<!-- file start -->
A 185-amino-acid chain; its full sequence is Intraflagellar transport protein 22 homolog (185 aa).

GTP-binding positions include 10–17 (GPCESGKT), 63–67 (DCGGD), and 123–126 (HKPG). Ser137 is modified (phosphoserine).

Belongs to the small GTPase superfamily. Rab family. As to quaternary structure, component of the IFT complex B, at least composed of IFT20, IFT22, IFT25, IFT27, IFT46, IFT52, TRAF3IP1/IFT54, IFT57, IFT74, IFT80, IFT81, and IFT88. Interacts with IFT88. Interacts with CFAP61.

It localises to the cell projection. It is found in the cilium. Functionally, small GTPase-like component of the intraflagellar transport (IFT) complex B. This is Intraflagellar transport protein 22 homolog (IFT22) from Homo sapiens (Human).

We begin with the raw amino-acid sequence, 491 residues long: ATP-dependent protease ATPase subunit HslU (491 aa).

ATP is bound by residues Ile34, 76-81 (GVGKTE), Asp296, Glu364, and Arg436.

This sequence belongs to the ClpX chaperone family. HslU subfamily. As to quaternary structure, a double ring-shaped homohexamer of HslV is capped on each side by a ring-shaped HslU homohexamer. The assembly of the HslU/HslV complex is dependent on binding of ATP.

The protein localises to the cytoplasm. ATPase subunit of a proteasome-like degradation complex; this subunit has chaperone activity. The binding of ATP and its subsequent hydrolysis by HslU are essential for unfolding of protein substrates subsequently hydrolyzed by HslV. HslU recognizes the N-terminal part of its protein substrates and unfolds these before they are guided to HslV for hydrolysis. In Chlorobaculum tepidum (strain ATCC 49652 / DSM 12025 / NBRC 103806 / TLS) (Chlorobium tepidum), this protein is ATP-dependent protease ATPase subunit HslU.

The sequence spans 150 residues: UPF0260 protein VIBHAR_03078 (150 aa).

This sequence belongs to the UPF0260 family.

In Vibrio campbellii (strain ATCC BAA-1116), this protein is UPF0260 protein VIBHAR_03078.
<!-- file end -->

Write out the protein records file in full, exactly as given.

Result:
A 185-amino-acid chain; its full sequence is Intraflagellar transport protein 22 homolog (185 aa).

GTP-binding positions include 10–17 (GPCESGKT), 63–67 (DCGGD), and 123–126 (HKPG). Ser137 is modified (phosphoserine).

Belongs to the small GTPase superfamily. Rab family. As to quaternary structure, component of the IFT complex B, at least composed of IFT20, IFT22, IFT25, IFT27, IFT46, IFT52, TRAF3IP1/IFT54, IFT57, IFT74, IFT80, IFT81, and IFT88. Interacts with IFT88. Interacts with CFAP61.

It localises to the cell projection. It is found in the cilium. Functionally, small GTPase-like component of the intraflagellar transport (IFT) complex B. This is Intraflagellar transport protein 22 homolog (IFT22) from Homo sapiens (Human).

We begin with the raw amino-acid sequence, 491 residues long: ATP-dependent protease ATPase subunit HslU (491 aa).

ATP is bound by residues Ile34, 76-81 (GVGKTE), Asp296, Glu364, and Arg436.

This sequence belongs to the ClpX chaperone family. HslU subfamily. As to quaternary structure, a double ring-shaped homohexamer of HslV is capped on each side by a ring-shaped HslU homohexamer. The assembly of the HslU/HslV complex is dependent on binding of ATP.

The protein localises to the cytoplasm. ATPase subunit of a proteasome-like degradation complex; this subunit has chaperone activity. The binding of ATP and its subsequent hydrolysis by HslU are essential for unfolding of protein substrates subsequently hydrolyzed by HslV. HslU recognizes the N-terminal part of its protein substrates and unfolds these before they are guided to HslV for hydrolysis. In Chlorobaculum tepidum (strain ATCC 49652 / DSM 12025 / NBRC 103806 / TLS) (Chlorobium tepidum), this protein is ATP-dependent protease ATPase subunit HslU.

The sequence spans 150 residues: UPF0260 protein VIBHAR_03078 (150 aa).

This sequence belongs to the UPF0260 family.

In Vibrio campbellii (strain ATCC BAA-1116), this protein is UPF0260 protein VIBHAR_03078.